The search identified 18 papers from six studies. The studies included were judged to be of high methodological quality. The line of argument synthesis developed the Follow-USupport for Effective type 1 Diabetes self-management (FUSED) model. This model outlines the challenges participants encounter in maintaining diabetes self-management practices after attending structured education, and describes how participants try to address these barriers by adapting, simplifying or personalising the self-management approaches they have learned. To help participants maintain the skills taught during courses, the FUSED model presents ten recommendations abstracted from the included papers to provide a logic model for a programme of individualised and responsive follow-up support.

 

Conclusions

This meta-ethnography highlights how providing skills training using structured education to people with type 1 diabetes does not necessarily result in participants adopting and sustaining recommended changes in behaviour. To help people sustain diabetes self-management skills after attending structured education, it is recommended that support be provided over the longer-term by appropriately trained healthcare professionals which is responsive to individuals’ needs. Although developed to inform support for people with type 1 diabetes, the FUSED model provides a framework that could also be applied to support individuals with other long term conditions which require complex self-management skills to be learned and sustained over time.

The full article is available to read from BMC Health Services Research

Family support among older persons in diabetes mellitus self-management

Results of new study highlight the importance of family support in diabetes mellitus self-management in older persons | BMC Geriatrics

Background
The aging process has functional consequences for older persons, such as degenerative processes of the pancreas resulting in diabetes mellitus. The increasing age of the population will eventually lead to increasing health problems of older persons, including diabetes mellitus. Diabetes mellitus is a chronic disease that requires long-term care through self-management. Diabetes self-management in older persons is influenced by family support as the main support system. This study aimed to explore perceived family support by older persons in diabetes mellitus self-management.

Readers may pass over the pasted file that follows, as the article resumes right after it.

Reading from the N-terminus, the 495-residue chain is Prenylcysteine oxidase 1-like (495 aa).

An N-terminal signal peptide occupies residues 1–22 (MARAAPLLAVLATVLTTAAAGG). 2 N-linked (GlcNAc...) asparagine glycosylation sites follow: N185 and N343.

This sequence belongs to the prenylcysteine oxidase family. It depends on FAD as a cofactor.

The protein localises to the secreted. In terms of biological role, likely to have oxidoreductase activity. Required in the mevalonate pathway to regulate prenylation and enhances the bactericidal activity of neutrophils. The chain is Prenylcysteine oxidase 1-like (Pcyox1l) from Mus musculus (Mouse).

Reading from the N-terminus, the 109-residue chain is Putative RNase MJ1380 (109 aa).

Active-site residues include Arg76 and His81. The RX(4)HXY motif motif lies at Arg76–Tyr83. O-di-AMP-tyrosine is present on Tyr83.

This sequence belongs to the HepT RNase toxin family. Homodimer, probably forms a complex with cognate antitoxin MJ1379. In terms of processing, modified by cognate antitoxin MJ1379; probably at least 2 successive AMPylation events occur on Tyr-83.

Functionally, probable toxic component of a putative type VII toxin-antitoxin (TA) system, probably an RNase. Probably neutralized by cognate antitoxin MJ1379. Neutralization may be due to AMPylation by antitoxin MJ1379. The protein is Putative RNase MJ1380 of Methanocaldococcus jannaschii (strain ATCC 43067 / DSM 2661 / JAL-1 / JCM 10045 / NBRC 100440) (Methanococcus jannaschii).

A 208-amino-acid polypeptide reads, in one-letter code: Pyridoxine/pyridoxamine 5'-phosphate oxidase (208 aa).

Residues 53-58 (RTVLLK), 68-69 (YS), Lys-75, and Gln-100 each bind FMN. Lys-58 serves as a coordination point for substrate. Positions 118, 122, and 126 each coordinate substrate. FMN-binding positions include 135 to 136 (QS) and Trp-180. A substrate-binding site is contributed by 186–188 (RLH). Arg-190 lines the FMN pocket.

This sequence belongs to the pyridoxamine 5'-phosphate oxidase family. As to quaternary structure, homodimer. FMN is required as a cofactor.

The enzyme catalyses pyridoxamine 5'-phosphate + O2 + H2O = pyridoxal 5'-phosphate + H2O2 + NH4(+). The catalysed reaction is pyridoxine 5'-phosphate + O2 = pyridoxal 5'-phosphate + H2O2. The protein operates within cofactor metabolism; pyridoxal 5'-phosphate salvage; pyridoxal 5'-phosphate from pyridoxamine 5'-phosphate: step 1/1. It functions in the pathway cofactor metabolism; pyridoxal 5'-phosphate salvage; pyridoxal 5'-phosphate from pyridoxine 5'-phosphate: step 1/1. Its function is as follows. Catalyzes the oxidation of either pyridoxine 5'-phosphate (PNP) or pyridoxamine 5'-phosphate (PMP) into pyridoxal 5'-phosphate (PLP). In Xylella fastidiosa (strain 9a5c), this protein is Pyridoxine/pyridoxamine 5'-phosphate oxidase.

Methods
This study applied descriptive phenomenology method. The data were collected through in-depth interviews. There were nine older persons with diabetes mellitus as participants. Data consisted of in-depth interview recordings and field notes. Data were transcribed and analyzed using Colaizzi’s method.

Results
The results identified that family support as perceived by older persons included daily activity assistance, assistance with obtaining health services, food preparation, financial support, attention, guidance, and problem solving. The response to family support was pleasure as expressed by the older persons.

Conclusions
Physical and economic limitations were a significant hindrance to self-management of diabetes mellitus in older persons; therefore, they require family support to optimize their independence. The results of this study highlight the importance of family support in diabetes mellitus self-management in older persons.

Full reference: Niko Dima Kristianingrum et al. | Perceived family support among older persons in diabetes mellitus self-management BMC Geriatrics | 2018, 18 (Suppl 1) :304 | published 19 December 2018